(50) In some implementations the probability of obtaining a certain cost {e.g., more expensive item vs. less expensive item) of the second item in the box through the nth item in the box may depend on the overall cost of the box and the value of the first item in the box.

(51) Games allow users to pay to receive mystery boxes for in-game use. The mystery boxes may have multiple virtual items that are worth different amounts.

Sometimes a user will receive a mystery box with multiple items that overall has a value less than what the user paid. If this continues to occur, the user will become frustrated and stop paying to purchase mystery boxes.

(52) With any chance based system, when a user purchases a mystery box some items may be more valuable and some are less valuable. When a user continually purchases a mystery box and continues to receive less valuable items, a user may be discouraged to continue purchasing mystery boxes. In some implementations, the probability of obtaining a particular value of the second item through Nth item be dynamically weighted based on the value of the first item.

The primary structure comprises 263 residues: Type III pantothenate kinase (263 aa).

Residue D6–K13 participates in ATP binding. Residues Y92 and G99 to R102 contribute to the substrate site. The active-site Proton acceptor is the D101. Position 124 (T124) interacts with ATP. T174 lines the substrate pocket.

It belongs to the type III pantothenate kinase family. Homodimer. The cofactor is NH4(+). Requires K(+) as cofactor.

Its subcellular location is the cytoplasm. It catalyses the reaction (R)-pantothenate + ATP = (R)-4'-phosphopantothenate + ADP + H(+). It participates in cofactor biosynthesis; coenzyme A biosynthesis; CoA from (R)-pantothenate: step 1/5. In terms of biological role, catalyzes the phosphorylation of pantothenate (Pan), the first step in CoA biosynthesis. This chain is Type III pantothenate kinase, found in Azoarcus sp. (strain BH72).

(53) For example, if the user pays $1 .00 for the mystery box and the first prize by chance is only worth $0.10, there may be a higher probability that the combined value of the subsequent items {e.g., second, third, fourth, etc.) will be worth at least $0.90. The items that arise subsequently may be either higher or lower based on the cost of the box and the value of the first item. The values of the subsequent items may be dynamically changed based on the value of the first item. (54) In some implementations, the system could provide allowing the user the ability to swap out at least one item in the mystery box for a second random chance of obtaining something better. The second chance may be randomly determined, and may provide a more valuable item, or a less valuable item.

(55) A distribution determination module 24 may be configured to receive activation requests from users for container instances purchased by the users. The distribution determination module 24 responsive to the activation requests may determine which potential items should be distributed to the users within the game space through the container instances. The determination may be made based on the probabilities obtained by the probability module such that the distribution determination module 24 determines which potential item in the first set of potential items may be distributed to the first user through the first container instance in response to an activation request from the first user for the first container instance and/or any other container instance. The determination of which potential item in the first set of potential items may be based on the probabilities for the potential items in the first set of potential items for the first container instance obtained by the probability module and/or any other module.